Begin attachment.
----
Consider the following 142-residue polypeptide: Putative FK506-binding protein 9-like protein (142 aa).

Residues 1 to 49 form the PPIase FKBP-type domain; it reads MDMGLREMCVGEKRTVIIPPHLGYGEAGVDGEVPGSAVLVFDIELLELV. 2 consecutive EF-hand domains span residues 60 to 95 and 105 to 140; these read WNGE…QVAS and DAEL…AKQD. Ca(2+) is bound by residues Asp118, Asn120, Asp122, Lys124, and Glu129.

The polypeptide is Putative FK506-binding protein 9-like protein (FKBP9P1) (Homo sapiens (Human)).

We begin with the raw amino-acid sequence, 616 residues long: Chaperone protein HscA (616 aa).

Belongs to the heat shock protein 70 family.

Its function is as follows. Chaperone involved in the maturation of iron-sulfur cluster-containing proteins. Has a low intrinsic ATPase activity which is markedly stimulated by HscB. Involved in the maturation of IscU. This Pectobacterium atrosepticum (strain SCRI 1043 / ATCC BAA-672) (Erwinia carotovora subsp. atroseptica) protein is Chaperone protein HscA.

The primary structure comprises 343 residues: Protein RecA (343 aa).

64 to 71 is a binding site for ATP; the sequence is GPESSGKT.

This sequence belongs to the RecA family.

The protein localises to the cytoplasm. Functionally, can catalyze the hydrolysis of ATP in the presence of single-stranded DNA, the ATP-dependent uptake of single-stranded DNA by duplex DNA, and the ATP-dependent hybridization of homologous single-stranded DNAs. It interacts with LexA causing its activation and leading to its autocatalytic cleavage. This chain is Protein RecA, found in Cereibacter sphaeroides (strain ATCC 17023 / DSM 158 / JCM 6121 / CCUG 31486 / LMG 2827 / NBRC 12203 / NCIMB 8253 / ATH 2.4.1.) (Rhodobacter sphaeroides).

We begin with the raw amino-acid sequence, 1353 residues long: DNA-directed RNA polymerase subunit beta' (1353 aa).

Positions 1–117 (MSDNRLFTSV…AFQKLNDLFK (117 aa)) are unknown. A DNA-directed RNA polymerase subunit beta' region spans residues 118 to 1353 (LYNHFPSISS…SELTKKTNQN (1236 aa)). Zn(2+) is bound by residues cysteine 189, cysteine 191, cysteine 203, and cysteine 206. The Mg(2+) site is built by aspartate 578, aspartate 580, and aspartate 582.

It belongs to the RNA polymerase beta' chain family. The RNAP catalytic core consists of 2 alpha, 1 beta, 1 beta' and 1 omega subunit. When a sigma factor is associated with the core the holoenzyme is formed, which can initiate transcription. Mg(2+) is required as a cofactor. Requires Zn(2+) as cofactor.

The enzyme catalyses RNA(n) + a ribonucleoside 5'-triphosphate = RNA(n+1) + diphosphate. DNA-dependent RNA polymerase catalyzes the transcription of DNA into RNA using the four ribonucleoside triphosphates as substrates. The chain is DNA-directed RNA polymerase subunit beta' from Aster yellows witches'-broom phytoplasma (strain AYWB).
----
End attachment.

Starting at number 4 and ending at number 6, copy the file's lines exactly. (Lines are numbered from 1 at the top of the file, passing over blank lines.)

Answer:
We begin with the raw amino-acid sequence, 616 residues long: Chaperone protein HscA (616 aa).

Belongs to the heat shock protein 70 family.

Its function is as follows. Chaperone involved in the maturation of iron-sulfur cluster-containing proteins. Has a low intrinsic ATPase activity which is markedly stimulated by HscB. Involved in the maturation of IscU. This Pectobacterium atrosepticum (strain SCRI 1043 / ATCC BAA-672) (Erwinia carotovora subsp. atroseptica) protein is Chaperone protein HscA.